An Analysis of Cost Management Strategies Employed By Building Contractors on Projects in Zimbabwe

Benviolent Chigara, Tirivavi Moyo, Fungai Hamilton Mudzengerere


The construction industry is a major consumer of capital resources by virtue of the magnitude, complexity and nature of the works it executes. Yet improving cost performance still remains a chronic challenge facing the construction industry worldwide. Apart from advances made by contractors to devise mechanisms to manage project cost, studies across the world reveal that construction projects are hardly completed within budget. The Zimbabwean construction industry has not been spared either. However, this background is considered unhealthy for an industry whose capital consumption is heavy and concomitant cost overruns spell disastrous financial consequences on the investor. This study explored cost management strategies employed by contractors on building projects and also investigated the challenges that contractors encounter in managing project cost. Exploratory research design was employed making use of both questionnaires and interviews to collect data from selected contractors registered under category A, B and C of the Construction Industry Federation of Zimbabwe (CIFOZ). The study observed that in the majority of cases, contractors’ efforts to manage projects costs are centred on management of project resources. Additionally, monthly cost reports, variance management, project budgets and cash flow forecasting are among the other strategies. However,  in spite of the growing trend to automate cost control systems, there is evidence to suggest that the traditional paper based systems of storing and managing information is widely used in the industry. Contrary to having cost management systems in place, contractors admit experiencing cost overruns on their projects. These cost overruns are attributable to organizational related challenges, shortage of skilled personnel, and unavailability of some building materials on the local market, variations and deficiency in cost control systems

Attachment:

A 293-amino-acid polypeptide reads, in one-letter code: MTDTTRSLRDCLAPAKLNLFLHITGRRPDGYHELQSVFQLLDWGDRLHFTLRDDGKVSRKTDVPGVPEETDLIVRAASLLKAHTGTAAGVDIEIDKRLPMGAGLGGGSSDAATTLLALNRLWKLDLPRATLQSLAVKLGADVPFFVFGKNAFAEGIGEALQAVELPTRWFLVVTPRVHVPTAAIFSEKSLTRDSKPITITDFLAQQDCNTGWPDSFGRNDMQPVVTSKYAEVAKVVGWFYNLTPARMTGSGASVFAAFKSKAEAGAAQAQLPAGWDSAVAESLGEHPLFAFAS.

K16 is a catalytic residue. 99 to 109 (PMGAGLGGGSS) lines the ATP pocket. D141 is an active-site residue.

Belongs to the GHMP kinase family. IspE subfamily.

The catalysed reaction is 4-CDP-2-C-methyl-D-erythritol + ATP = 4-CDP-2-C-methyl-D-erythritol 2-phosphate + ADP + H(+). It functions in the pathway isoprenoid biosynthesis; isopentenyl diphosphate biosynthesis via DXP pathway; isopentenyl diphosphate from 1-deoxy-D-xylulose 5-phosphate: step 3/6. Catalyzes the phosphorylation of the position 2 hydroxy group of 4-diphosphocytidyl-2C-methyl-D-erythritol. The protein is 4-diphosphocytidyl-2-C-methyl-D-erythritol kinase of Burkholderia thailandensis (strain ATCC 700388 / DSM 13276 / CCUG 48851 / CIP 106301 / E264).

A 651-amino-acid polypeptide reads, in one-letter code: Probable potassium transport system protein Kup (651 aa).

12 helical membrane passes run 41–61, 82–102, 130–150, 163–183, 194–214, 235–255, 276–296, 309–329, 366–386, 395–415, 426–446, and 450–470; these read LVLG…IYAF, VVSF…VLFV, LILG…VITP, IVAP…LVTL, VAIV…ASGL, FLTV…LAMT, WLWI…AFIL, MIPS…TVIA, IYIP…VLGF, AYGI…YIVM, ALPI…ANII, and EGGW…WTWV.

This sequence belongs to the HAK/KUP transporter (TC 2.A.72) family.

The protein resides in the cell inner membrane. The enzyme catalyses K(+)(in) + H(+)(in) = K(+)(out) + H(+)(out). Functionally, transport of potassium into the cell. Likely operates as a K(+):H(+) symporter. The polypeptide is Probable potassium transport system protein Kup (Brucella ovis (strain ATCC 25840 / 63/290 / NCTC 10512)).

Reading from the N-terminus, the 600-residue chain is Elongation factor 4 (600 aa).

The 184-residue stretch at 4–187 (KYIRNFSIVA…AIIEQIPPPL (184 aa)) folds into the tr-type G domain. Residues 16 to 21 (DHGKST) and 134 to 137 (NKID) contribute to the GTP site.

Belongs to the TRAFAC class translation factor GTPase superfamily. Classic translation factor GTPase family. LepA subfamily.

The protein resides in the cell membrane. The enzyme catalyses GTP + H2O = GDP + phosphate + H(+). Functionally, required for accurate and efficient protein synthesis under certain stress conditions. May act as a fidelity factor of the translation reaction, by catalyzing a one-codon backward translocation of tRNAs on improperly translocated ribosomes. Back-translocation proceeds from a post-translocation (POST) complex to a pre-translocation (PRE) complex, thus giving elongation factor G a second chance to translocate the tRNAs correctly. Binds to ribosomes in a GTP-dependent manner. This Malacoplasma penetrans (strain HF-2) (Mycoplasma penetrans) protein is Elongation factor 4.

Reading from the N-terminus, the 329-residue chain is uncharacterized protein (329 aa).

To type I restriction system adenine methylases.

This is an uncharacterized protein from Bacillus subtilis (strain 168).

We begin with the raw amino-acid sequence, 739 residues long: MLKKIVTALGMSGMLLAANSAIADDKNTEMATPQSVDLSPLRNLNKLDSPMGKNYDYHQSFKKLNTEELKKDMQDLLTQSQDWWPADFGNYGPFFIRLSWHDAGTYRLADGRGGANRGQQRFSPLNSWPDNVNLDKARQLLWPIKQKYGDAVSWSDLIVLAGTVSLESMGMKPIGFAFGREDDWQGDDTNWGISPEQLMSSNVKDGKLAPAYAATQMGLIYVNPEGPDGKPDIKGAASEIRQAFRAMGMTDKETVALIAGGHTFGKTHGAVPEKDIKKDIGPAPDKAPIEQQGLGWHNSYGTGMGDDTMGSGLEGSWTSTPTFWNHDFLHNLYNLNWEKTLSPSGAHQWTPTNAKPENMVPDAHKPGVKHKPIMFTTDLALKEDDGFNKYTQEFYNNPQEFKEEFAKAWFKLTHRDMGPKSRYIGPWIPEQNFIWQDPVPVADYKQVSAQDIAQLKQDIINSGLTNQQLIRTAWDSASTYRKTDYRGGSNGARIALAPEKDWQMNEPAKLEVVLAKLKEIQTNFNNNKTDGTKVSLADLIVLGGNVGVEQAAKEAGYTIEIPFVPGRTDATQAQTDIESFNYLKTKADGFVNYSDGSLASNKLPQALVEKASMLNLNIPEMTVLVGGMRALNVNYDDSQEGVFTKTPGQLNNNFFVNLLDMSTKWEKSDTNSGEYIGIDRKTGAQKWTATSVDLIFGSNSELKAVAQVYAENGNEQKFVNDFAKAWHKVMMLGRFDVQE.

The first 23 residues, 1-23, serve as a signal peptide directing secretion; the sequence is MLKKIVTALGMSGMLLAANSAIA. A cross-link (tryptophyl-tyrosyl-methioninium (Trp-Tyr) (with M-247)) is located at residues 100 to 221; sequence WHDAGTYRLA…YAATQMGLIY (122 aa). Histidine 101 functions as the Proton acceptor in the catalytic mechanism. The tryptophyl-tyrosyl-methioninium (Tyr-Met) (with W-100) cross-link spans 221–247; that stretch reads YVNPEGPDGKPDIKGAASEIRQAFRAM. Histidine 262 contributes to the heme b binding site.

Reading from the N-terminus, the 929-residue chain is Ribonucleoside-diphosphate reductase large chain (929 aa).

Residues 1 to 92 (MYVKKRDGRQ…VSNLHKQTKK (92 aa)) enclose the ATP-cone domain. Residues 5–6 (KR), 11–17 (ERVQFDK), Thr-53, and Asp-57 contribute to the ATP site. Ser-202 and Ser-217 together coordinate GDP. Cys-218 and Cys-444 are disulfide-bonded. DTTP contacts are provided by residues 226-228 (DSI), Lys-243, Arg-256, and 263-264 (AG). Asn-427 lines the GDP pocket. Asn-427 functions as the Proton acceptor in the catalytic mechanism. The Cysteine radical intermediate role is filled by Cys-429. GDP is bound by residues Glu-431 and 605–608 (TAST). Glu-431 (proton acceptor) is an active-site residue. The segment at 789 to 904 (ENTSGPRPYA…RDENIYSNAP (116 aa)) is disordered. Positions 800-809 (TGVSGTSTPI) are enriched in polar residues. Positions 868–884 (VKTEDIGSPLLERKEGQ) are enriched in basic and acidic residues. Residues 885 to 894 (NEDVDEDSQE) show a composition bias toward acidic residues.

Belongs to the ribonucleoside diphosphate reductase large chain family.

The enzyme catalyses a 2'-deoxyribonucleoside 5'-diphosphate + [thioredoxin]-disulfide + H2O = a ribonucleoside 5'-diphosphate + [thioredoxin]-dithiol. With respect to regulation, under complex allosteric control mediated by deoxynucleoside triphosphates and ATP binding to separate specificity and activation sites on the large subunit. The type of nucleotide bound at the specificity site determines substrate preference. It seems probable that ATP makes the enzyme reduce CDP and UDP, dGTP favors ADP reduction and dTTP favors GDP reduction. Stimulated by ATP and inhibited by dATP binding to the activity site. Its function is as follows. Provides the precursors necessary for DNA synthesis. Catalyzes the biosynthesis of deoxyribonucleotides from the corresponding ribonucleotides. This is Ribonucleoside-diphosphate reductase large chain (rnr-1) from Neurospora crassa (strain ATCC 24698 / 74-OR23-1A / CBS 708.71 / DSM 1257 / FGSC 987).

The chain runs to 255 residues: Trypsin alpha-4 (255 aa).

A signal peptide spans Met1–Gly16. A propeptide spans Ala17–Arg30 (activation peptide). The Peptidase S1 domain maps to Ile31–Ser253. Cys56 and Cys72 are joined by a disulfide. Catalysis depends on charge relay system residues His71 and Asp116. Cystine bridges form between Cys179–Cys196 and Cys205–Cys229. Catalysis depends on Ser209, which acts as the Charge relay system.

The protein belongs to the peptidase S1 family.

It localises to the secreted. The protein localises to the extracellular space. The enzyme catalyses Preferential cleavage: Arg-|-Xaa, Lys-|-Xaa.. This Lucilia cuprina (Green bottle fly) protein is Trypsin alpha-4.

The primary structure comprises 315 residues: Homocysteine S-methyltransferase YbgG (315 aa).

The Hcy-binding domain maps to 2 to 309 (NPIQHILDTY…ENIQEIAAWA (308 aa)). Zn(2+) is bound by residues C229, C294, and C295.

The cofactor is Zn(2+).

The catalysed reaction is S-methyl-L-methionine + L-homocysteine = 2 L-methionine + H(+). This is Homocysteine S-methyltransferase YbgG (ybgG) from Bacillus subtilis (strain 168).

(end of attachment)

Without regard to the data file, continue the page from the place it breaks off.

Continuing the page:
cost management strategies, cost control, cost overrun, building projects, Zimbabwe

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ISSN : 2180-3242

e-ISSN : 2600-7959

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